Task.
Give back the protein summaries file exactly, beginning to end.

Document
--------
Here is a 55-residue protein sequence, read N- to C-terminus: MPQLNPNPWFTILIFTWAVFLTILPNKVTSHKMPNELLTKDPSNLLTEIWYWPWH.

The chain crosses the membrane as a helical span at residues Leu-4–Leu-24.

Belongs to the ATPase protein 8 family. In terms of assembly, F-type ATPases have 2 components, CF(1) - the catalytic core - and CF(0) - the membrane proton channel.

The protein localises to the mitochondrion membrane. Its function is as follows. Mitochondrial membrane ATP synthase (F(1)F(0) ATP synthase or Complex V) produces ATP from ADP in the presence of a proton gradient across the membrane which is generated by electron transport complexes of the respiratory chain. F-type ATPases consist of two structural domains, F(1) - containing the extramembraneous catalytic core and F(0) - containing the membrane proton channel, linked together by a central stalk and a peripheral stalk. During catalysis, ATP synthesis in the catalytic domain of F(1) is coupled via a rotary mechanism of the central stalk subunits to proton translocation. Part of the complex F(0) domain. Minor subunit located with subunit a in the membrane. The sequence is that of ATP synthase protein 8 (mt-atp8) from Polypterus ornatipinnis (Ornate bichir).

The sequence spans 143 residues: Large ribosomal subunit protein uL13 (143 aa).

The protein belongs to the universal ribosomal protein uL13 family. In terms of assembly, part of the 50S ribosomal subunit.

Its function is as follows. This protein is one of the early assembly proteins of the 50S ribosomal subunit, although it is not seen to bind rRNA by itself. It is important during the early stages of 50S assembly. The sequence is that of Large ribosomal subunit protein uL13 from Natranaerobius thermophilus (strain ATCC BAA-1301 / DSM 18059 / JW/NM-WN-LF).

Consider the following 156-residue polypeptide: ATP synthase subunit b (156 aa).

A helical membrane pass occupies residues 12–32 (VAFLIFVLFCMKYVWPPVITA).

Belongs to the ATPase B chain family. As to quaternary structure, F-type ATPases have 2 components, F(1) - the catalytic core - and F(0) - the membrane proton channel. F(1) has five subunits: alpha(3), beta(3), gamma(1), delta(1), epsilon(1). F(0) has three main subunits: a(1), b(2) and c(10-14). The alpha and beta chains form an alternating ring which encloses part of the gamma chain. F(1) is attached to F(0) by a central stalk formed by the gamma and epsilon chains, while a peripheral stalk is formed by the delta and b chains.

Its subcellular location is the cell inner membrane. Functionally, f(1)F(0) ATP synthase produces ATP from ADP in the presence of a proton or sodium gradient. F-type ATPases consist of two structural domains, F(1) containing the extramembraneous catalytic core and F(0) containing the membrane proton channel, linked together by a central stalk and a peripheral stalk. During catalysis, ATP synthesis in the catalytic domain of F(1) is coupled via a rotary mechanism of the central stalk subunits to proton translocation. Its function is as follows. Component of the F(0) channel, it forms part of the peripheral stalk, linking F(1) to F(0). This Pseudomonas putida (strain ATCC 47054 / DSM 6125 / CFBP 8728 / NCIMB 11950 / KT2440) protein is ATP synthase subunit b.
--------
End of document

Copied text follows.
Here is a 55-residue protein sequence, read N- to C-terminus: MPQLNPNPWFTILIFTWAVFLTILPNKVTSHKMPNELLTKDPSNLLTEIWYWPWH.

The chain crosses the membrane as a helical span at residues Leu-4–Leu-24.

Belongs to the ATPase protein 8 family. In terms of assembly, F-type ATPases have 2 components, CF(1) - the catalytic core - and CF(0) - the membrane proton channel.

The protein localises to the mitochondrion membrane. Its function is as follows. Mitochondrial membrane ATP synthase (F(1)F(0) ATP synthase or Complex V) produces ATP from ADP in the presence of a proton gradient across the membrane which is generated by electron transport complexes of the respiratory chain. F-type ATPases consist of two structural domains, F(1) - containing the extramembraneous catalytic core and F(0) - containing the membrane proton channel, linked together by a central stalk and a peripheral stalk. During catalysis, ATP synthesis in the catalytic domain of F(1) is coupled via a rotary mechanism of the central stalk subunits to proton translocation. Part of the complex F(0) domain. Minor subunit located with subunit a in the membrane. The sequence is that of ATP synthase protein 8 (mt-atp8) from Polypterus ornatipinnis (Ornate bichir).

The sequence spans 143 residues: Large ribosomal subunit protein uL13 (143 aa).

The protein belongs to the universal ribosomal protein uL13 family. In terms of assembly, part of the 50S ribosomal subunit.

Its function is as follows. This protein is one of the early assembly proteins of the 50S ribosomal subunit, although it is not seen to bind rRNA by itself. It is important during the early stages of 50S assembly. The sequence is that of Large ribosomal subunit protein uL13 from Natranaerobius thermophilus (strain ATCC BAA-1301 / DSM 18059 / JW/NM-WN-LF).

Consider the following 156-residue polypeptide: ATP synthase subunit b (156 aa).

A helical membrane pass occupies residues 12–32 (VAFLIFVLFCMKYVWPPVITA).

Belongs to the ATPase B chain family. As to quaternary structure, F-type ATPases have 2 components, F(1) - the catalytic core - and F(0) - the membrane proton channel. F(1) has five subunits: alpha(3), beta(3), gamma(1), delta(1), epsilon(1). F(0) has three main subunits: a(1), b(2) and c(10-14). The alpha and beta chains form an alternating ring which encloses part of the gamma chain. F(1) is attached to F(0) by a central stalk formed by the gamma and epsilon chains, while a peripheral stalk is formed by the delta and b chains.

Its subcellular location is the cell inner membrane. Functionally, f(1)F(0) ATP synthase produces ATP from ADP in the presence of a proton or sodium gradient. F-type ATPases consist of two structural domains, F(1) containing the extramembraneous catalytic core and F(0) containing the membrane proton channel, linked together by a central stalk and a peripheral stalk. During catalysis, ATP synthesis in the catalytic domain of F(1) is coupled via a rotary mechanism of the central stalk subunits to proton translocation. Its function is as follows. Component of the F(0) channel, it forms part of the peripheral stalk, linking F(1) to F(0). This Pseudomonas putida (strain ATCC 47054 / DSM 6125 / CFBP 8728 / NCIMB 11950 / KT2440) protein is ATP synthase subunit b.